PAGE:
Was it a mass insanity? The power of suggestion? Opium?
Tightly sealed homes, fireplaces, gas light, and an overactive imagination can brew into a deadly cocktail. Curious historians and scientists are now beginning to zero in on carbon monoxide. We all absorb a dusting of CO along with the oft-maligned mercury, arsenic and lead as we plod along the surface of the earth. In miniscule doses, these naturally occurring chemicals are harmless. It takes a barely measurable increase in any of these to initiate bizarre neurological effects. A flood is not necessary to tip the balance into madness. A steady, overabundant trickle will do the trick.
It is called poisoning.
I consider stress equally malicious. Stress, or more accurately, cortisol, seeps into the body when the panicking brain activates a fight-or-flight response. Cortisol is useful when you turn the corner and see a saber-toothed tiger. That burst of energy taps instincts and helps prepare you to respond. After that initial surge, however, the ongoing flow becomes problematic. Besides the delightful health effects of overdosing on cortisol (high blood pressure, weight gain, brittle bones, weak immunity), cognitive function deteriorates. The mind suffers.
Cortisol’s effect on sleep is only marginally understood, but I can tell you from personal experience that stress-saturated dreams can look like a joint project between Salvador Dali and Edward Gorey. In waking hours, paranoia becomes a constant companion. Hypersensitivity crashes the party, dragging along self-destructive thoughts, flashes of rage and sorrow, and distorted social perception. A person can get lost in the funhouse, walking at angles, conversing with ghosts.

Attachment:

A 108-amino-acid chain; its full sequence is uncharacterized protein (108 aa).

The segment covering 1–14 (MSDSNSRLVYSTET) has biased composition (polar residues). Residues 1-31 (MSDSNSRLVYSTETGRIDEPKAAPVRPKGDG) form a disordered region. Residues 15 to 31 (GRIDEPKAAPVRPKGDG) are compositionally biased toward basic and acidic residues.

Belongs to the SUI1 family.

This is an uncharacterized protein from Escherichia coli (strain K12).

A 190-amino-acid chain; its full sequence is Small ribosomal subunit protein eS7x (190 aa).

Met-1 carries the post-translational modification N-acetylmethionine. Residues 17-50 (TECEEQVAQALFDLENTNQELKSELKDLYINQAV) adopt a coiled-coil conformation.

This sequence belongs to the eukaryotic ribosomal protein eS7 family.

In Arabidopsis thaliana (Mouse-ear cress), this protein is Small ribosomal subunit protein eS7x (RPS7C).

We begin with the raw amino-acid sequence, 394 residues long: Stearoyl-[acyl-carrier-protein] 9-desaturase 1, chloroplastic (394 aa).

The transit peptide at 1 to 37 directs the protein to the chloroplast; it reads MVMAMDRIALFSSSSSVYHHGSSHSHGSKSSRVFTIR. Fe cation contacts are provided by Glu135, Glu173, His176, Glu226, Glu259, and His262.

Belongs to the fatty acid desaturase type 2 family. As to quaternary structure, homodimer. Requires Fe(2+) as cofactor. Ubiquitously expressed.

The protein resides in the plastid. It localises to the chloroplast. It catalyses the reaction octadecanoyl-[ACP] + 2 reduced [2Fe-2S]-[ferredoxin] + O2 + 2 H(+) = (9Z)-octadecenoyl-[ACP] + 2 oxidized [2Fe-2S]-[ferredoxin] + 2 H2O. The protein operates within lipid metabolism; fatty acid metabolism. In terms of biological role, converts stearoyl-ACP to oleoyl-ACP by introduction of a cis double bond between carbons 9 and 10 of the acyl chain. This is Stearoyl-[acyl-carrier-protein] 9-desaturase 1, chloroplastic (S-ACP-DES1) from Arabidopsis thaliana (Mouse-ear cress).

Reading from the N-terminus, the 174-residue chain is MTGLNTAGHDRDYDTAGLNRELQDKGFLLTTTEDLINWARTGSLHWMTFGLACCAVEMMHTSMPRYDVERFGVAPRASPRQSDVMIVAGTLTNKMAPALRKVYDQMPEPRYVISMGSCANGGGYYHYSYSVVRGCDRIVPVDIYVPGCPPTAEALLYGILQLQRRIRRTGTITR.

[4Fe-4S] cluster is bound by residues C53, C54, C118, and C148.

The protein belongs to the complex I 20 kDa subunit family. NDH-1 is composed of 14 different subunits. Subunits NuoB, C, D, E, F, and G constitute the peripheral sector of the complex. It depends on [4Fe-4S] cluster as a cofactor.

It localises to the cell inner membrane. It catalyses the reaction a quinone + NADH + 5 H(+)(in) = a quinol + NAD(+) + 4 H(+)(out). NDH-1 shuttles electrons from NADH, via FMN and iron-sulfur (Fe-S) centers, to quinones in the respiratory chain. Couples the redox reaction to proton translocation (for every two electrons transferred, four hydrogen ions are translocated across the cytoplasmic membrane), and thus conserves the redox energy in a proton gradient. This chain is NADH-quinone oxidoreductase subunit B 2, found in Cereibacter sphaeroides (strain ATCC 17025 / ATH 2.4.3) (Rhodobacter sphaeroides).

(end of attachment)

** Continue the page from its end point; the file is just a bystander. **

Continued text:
This joy ride is the result of a primal mechanism whose purpose is to protect us from becoming tiger kibble. I suppose it makes sense. The ones who outran the big cats are the ones who passed on this genetic legacy. As with so many other instincts, this does not serve us well in an industrial society full of self-imposed “threats.” The brain cannot differentiate between a predator and rush hour traffic. It responds to both as if survival is at stake. A few too many hours or years of low-level panic, and some of us begin to fray at the edges.
While my bone-rattling descent into single motherhood is a significant factor in my cortisol dependence, neither parents nor divorcees have a corner on the stress market. Most anyone works, pays bills, or lands in the checkout line behind the dude with the bad credit card knows the upending power of stress. However, too many of us walk around bathed in cortisol from sunup to sundown. Some continue to marinate in it all through the night.
I, for one, have reached my quota. I quit. If that Victorian mama found out that her family had been breathing deadly doses of an invisible toxin for two years, you can bet she would have called a time out, opened the windows, and gotten her charges to a soft place to recover.
It may be impossible to control pressures at work and with the kiddo, but I can make a determined effort to regulate my responses to them. Another thing I can do is turn the pencil over and start erasing. Remove that extra class from the calendar. Say “no” to the next invitation, no matter how much I like the friend making the offer. Forget about the bin of yarn under the bed, the library of cookbooks on my kitchen shelf, and the next round of birthdays. My only job now is to handle the few things required of me with grace, and release my grip on the rest.
As for those few precious hours I call my own? I may head to Glen Echo then leave before the second dance. I may decide to sleep in until noon then rise at dawn to for a quiet run. I may draw a bath then drain it so I can eat strawberries on the back porch. Anything I do in the next few months will be because it feels good. I have never tried this radical approach before. I figure it beats spiraling further into an epic battle with phantoms.
To heal from any overdose, the only option is to purify the system. Stretch out beneath the cleansing breeze and let it chase the demons from the blood. The air has been there all along. The only thing left is the choice to breathe it.